Advertisement

Processing of High-Temperature Simulated Waste Glass in a Continuous Ceramic Melter

  • S. M. Barnes
  • R. A. Brouns
  • M. S. Hanson
Part of the Advances in Nuclear Science & Technology book series (ANST)

Abstract

The processing of spent nuclear fuel for defense and commercial purposes has generated a volume of high level liquid waste, which is being retained in storage tanks. The Pacific Northwest Laboratory (PNL), operated by the Battelle Memorial Institute under its contract with the Department of Energy, is developing suitable solidification processes for these and other radioactive wastes.

Keywords

Spend Nuclear Fuel Waste Glass Flux Agent High Level Liquid Waste Nuclear Waste Management 
These keywords were added by machine and not by the authors. This process is experimental and the keywords may be updated as the learning algorithm improves.

Preview

Unable to display preview. Download preview PDF.

Unable to display preview. Download preview PDF.

References

  1. 1.
    J. L. Buelt, “A Review of Continuous Ceramic-Lined Melters and Associated Experience at PNL,” Ceramics in Nuclear Waste Management CNF-790420, Technical Information Center, U. S. Dept. of Energy, Spring Field, VA, 107–113 (1979). Google Scholar
  2. 2.
    C. C. Chapman, J. L. Buelt, The Use of a Continuous Melter in Immobilization of Radioactive Defense Waste,“ Presented at the American Nuclear Society Meeting in San Diego, CA, June 1978, PNL-SA-6867, Pacific Northwest Laboratory, Richland, WA (1978). Google Scholar
  3. 3.
    J. M. Rusin, “Alternative Waste Forms-A Comparative Study,” Presented at the Materials Research Society Annual Meeting in Cambridge, MA, November 1979, PNL-SA-7769, Pacific Northwest Laboratory, Richland, WA (1979).Google Scholar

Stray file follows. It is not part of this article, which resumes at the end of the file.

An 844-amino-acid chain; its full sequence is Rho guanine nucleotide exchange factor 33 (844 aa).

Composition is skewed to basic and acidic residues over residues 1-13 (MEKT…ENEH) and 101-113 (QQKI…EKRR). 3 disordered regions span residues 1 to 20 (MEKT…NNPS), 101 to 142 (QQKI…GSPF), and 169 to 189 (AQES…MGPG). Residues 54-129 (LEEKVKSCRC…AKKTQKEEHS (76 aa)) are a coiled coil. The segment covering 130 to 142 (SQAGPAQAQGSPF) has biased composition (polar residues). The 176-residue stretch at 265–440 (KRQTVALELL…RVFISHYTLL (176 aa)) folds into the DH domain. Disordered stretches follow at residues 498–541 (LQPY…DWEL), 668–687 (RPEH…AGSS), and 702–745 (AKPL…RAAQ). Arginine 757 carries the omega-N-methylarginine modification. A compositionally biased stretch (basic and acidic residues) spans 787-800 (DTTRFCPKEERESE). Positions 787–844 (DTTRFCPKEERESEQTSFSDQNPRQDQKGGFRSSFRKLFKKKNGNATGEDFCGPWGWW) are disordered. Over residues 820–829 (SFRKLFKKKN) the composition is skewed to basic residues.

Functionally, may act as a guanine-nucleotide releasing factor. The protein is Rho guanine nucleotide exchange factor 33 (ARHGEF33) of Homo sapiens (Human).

4. 4.
    J. L. Buelt, “Liquid-Fed Ceramic Melter,” Quarterly Progress Report-Research and Development Activities - High Level Waste ImmobilizationProgram: April through June 1979 (J. L. McElroy, ed. PNL-3050–2 Pacific Northwest Laboratory, Richland, WA, in press). Google Scholar
  5. 5.
    C. C. Chapman, Vitrification of Hanford Wastes in a Joule-Heated Ceramic Melter and Evaluation of Resultant Canisterized Product, PNL-2904, Pacific Northwest Laboratory, Richland, WA (1979).CrossRefGoogle Scholar
  6. 6.
    M. J. Kupfer, Vitrification of Hanford Radioactive Defense Wastes, RHO-SA-89, Rockwell Hanford Operations, Richland, WA (1979).Google Scholar
  7. 7.
    W. Lutze, “Characterization of Glass and Glass Ceramic Nuclear Waste Forms,” Proc. of Symp. on Science Underlying Radioactive Waste Management Materials Research Society Annual Meeting Vol. 1, (G. J. McCarthy, ed., Plenum Press, New York, NY, 1979 ).Google Scholar

Copyright information

© Springer Science+Business Media New York 1980

Authors and Affiliations

  • S. M. Barnes
    • 1
  • R. A. Brouns
    • 1
  • M. S. Hanson
    • 1
  1. 1.Chemical TechnologyPacific Northwest LaboratoryRichlandUSA

Personalised recommendations